A 51 percent majority also says the U.S. could better promote economic growth with austerity measures, which would cut the federal budget deficit, rather than with more fiscal stimulus such as tax cuts or additional spending.
“Government spending is creating far too many distortions in economic asset allocation,” says Josh Kalish, 39, a poll respondent and vice president at Credit Suisse in New York. “By reducing government expenditures we open the door to more efficient and appropriate transactions that will generate growth.”
Six of 10 global poll respondents say the U.S. should raise taxes on the wealthy to close the deficit, an idea backed by Obama. U.S. respondents diverged from their overseas counterparts: 51 percent of U.S investors oppose higher taxes on the rich, while 46 percent are in favor of that; 69 percent of investors in other countries support the idea.
Obama’s popularity is rising in tandem among U.S. and overseas respondents, though he’s still more popular among investors in Europe and Asia. Twenty-nine percent of U.S. investors have a favorable view of the president, up from 17 percent in the last poll, while 59 percent of those overseas have a positive view, up from 52 percent.
Tight bank credit was cited by 59 percent, followed by political gridlock between Democrats and Republicans, cited by 56 percent; the federal budget deficit, 53 percent; and turmoil in the eurozone, 52 percent.
New Banking Rules
Stricter regulation of the financial industry as the Obama- backed overhaul of banking law takes effect was cited by 41 percent; consumers’ efforts to reduce debt loads, 34 percent; lenders’ unwillingness to write-down mortgages to recognize the drop in home values, 29 percent; the Obama administration’s overall regulatory approach, 28 percent; and widening income inequality, 25 percent.
The impact of the Obama administration’s health overhaul law, often cited by Republican presidential candidates as a drag on the economy, didn’t make the top 10 on a list of 13 potential growth obstacles. Twenty-three percent of investors say it is a “substantial barrier.”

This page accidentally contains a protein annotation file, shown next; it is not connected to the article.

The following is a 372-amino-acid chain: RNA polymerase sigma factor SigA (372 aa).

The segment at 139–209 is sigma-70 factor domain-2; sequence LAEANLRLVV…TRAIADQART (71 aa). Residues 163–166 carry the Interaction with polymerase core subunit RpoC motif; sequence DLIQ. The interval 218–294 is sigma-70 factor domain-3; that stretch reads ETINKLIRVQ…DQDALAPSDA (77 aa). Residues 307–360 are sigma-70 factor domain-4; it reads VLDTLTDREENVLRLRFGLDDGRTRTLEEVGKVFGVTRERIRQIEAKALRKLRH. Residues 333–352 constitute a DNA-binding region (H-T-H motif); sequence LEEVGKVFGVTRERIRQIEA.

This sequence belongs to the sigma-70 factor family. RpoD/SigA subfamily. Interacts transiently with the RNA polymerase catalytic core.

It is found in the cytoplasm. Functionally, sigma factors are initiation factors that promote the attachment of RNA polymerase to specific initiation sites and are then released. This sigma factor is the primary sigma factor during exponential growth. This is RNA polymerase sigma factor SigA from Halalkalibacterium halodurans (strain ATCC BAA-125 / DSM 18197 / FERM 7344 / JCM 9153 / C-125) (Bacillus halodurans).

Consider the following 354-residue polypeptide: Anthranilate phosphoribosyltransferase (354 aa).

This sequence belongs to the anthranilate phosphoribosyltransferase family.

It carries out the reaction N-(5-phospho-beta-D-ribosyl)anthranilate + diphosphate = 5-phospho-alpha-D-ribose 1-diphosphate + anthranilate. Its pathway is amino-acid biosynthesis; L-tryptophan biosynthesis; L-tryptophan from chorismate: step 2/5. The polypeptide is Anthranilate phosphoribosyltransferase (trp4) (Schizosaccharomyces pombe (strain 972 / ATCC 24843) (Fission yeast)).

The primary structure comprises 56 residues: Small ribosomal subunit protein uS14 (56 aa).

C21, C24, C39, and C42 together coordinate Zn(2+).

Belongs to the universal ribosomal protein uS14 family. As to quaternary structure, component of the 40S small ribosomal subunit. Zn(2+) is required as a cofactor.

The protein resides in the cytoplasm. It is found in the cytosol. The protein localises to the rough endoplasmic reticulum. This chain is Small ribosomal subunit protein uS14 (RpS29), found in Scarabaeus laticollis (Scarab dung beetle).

While the threat of a financial crisis still weighs on investors, it has receded over the past three months. Thirty- nine percent of poll respondents expect another financial meltdown in the U.S. within five years, down from 45 percent who said so in September. Nine percent anticipate a crisis in the U.S. within the next year, down from 19 percent in September.
‘Prevent Market Shocks’
Though most poll respondents are in the financial-services industry, they expressed support for restrictions to contain a future crisis. Fifty-seven percent back capping the size of U.S. banks to prevent institutions that are “too big to fail.”
“Management of such institutions will have incentives to take big risks, knowing that there always will be a safety net in case their bets would not pay off,” poll respondent Alexander Fingerman, 39, a vice president of BNP Paribas in New York, says in an e-mail. A cap on bank size “allows not only to avoid the guaranteed bailout but also to prevent market shocks when a bank failure (inevitably) occurs.”
Investors are unenthusiastic about prospects for the U.S. housing market. A 45 percent plurality expects housing prices to be little changed in 2012, with 28 percent expecting a recovery and 24 percent a drop.
The Bloomberg Global Poll was conducted by Selzer & Co., a Des Moines, Iowa-based firm. It has a margin of error of plus or minus 3.0 percentage points.
To contact the reporter on this story: Mike Dorning in Washington D.C. at email@example.com.